The studio residence where Prince was found dead on Thursday has always been hard to define, but exciting to describe.
Though he kept residence elsewhere as well, Paisley Park Studios outside Minneapolis long served as the central location for Prince’s work. But Paisley Park wasn’t just for him: TIME noted in 1990 that the artist’s choice to center his production in Minnesota effectively put the state’s music scene on the map at the time of its construction in 1986. Prince conceptualized the music haven, and paid for it to be built in Chanhassen, Minn.
The TIME article described the $10-million complex:
The proprietor’s favorite black-and-white ’67 T-bird can often be seen in the parking lot. But he likes to keep out of the way, partly from personal inclination and partly from business savvy. He doesn’t want anybody, according to one aide, ”to feel like they’ve walked into Graceland” when dropping by Paisley Park. He keeps his various awards, including those for his four gold and eight platinum albums, locked in a basement room. But next to it, almost like tablets in a tabernacle, are tapes of an estimated 100 unreleased songs, plus two complete albums—enough to keep Prince in royalties for years, even if he never writes another note…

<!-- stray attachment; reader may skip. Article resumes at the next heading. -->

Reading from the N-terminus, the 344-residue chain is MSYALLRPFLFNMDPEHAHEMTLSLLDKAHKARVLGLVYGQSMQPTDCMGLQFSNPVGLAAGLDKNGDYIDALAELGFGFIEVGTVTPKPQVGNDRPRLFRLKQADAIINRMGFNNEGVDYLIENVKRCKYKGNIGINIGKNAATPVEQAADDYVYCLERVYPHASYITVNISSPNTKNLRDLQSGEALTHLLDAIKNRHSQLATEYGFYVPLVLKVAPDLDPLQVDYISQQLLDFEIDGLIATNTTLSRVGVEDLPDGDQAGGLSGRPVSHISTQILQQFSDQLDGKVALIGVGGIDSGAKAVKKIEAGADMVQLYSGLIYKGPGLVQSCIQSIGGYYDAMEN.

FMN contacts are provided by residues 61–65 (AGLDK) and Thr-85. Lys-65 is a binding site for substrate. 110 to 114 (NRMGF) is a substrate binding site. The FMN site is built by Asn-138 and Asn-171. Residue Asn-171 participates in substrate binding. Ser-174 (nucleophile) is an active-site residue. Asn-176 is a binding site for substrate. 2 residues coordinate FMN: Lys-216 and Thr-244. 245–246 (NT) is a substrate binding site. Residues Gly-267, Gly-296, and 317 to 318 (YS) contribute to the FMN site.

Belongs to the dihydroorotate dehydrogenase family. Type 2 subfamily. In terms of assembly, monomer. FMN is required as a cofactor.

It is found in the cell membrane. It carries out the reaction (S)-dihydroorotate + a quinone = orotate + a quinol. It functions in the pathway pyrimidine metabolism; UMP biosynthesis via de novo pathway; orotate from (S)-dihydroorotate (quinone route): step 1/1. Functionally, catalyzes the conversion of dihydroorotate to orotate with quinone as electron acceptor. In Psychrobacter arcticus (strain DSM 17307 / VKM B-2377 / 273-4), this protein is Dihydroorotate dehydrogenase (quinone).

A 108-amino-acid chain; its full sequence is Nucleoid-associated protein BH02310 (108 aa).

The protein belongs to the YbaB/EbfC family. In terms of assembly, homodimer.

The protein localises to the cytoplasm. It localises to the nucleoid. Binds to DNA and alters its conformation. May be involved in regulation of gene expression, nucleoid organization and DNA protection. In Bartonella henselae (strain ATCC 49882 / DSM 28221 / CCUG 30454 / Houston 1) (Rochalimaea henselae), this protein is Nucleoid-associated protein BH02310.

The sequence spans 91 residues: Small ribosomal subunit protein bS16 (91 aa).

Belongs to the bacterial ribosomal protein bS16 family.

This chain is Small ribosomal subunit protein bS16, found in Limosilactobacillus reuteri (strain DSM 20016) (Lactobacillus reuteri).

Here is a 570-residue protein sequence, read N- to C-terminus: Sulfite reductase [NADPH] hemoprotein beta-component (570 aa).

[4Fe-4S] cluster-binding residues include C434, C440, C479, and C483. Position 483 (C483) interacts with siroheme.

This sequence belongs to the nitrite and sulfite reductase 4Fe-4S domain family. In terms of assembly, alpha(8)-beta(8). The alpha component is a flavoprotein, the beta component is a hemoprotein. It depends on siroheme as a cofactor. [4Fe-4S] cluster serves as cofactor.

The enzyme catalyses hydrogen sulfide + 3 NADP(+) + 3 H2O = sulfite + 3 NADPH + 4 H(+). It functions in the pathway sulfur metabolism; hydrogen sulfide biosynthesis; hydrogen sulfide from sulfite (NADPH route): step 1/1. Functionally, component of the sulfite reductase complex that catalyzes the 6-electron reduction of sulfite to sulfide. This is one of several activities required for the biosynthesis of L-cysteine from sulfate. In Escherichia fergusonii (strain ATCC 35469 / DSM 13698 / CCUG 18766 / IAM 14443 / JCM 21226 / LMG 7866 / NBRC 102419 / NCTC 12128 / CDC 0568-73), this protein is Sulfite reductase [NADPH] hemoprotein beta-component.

Paisley Park, which showed a loss during its first two years, is now a thriving facility. The sound stage has been used for everything from rock videos to Hormel chili commercials. The recording studios are state-of-the-art, and so too, in its way, is Prince’s private office, which features three beds (king, round, day), one mirror (over the king), sofas, chairs and a desk—all built large-scale.
Prince’s office featured stained glass doors and a wall elsewhere featured a highly-placed illustration of his eyes with a “godlike sunburst” beaming from in between them, according to a later TIME article. There was also a large glass pyramid on top of the facility that glowed purple whenever he was in the building.
For more on Prince, watch this Fortune video:
Prince recorded nearly 30 albums at Paisley Park Studios after 1987. He was 57 when he died.
This piece originally appeared on Time.com.